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Sierra Club immigration skirmish -- again

Battle over immigration policy returns in this month’s board election

They're back! Rabble-rousing advocates of immigration restrictions are once again ruffling feathers at the Sierra Club. With the group's 750,000 members now voting in their annual election (polls close April 25; members go here to vote), the immigration critics are pushing a slate of four like-minded board candidates and a "yes" vote on a population ballot measure, which reads: Shall the Sierra Club policy on immigration, adopted by the Board of Directors in 1999 and revised in 2003, be changed to recognize the need to adopt lower limits on migration to the United States? In the "yes" corner, Sierrans for …

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World War CO2

Feds, states, and interest groups face off in court over carbon dioxide An epic environmental case got a day in court on Friday, as a coalition of 12 states, several cities, and 13 nonprofit organizations squared off against the federal government, 11 states, and 19 industry groups before a panel of three judges in a federal appeals court. At issue is the U.S. EPA's authority to regulate carbon dioxide as a pollutant under the Clean Air Act. The Bush administration and its allies say the agency has no such authority. The plaintiffs say that's bunk, noting that the act calls …

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Giuliani joins law firm renowned for defending energy interests

Former New York City Mayor Rudy Giuliani -- whose name is often bandied about as a possible 2008 GOP presidential contender -- added a splash of deep red to his moderate-Republican profile when he announced last week his decision to join a Texas-based law firm known for representing heavy-hitting energy companies. Rudy Giuliani. Photo: NYC.gov. Enron, ChevronTexaco, Pacific Gas & Electric, Dynegy, and Southern Company are among the many powerhouses on the client roster of Bracewell & Giuliani -- formerly Bracewell & Patterson. Having negotiated billions of dollars in transactions for fossil-fuel and power-generation facilities, and having defended some of …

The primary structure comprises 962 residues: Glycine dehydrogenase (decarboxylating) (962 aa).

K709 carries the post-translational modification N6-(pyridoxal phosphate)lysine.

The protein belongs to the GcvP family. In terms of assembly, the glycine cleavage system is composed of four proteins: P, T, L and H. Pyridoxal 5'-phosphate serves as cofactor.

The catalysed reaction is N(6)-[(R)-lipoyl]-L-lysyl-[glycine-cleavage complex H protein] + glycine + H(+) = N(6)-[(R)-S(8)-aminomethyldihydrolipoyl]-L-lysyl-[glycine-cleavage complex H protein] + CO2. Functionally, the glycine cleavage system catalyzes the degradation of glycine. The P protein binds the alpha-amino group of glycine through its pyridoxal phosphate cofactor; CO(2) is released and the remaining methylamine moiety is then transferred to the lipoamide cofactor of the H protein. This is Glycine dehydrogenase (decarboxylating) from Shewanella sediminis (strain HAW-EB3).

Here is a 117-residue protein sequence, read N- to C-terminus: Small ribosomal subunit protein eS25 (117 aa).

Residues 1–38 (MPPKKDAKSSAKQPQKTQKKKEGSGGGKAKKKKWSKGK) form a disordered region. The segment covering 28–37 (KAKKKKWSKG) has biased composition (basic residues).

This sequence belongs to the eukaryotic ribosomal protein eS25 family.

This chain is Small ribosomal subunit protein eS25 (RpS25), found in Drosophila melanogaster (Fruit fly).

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The Full Altamonty

Pombo questioned on wind-power conflict of interest Ah, they grow up so fast! You can tell that wind energy has joined the ranks of mature industries -- it's now got its very own scandal over accusations of improper influence peddling. Aides to Rep. Richard Pombo (R-Calif.), it seems, sent a letter to Interior Department officials pressuring them to suspend environmental regulations that govern the wind industry and threaten to reduce income from the Altamont Pass Wind Resource Area, in which Pombo's parents have a significant financial stake. What a coinkydink! The regulations seek to reduce the number of birds sliced …

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Johnson Blocking

Democratic Senators stall confirmation of new EPA head When President Bush chose 24-year U.S. EPA veteran, scientist, and all-around mild-mannered dude Stephen Johnson to head the agency, observers expected no controversy. But Johnson's ongoing confirmation hearings are proving them wrong. It seems those pesky Democrats can always find something to complain about -- like, um, poisoning children. Sens. Barbara Boxer (D-Calif.) and Bill Nelson (D-Fla.) pledged to put a parliamentary hold on Johnson's confirmation until he unequivocally promised to halt the Children's Environmental Exposure Research Study (or -- macabre irony alert -- CHEERS). The research program, sponsored by the EPA …

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You are what you drive

Dems and Republicans buy different kinds of cars; guess who likes big American SUVs?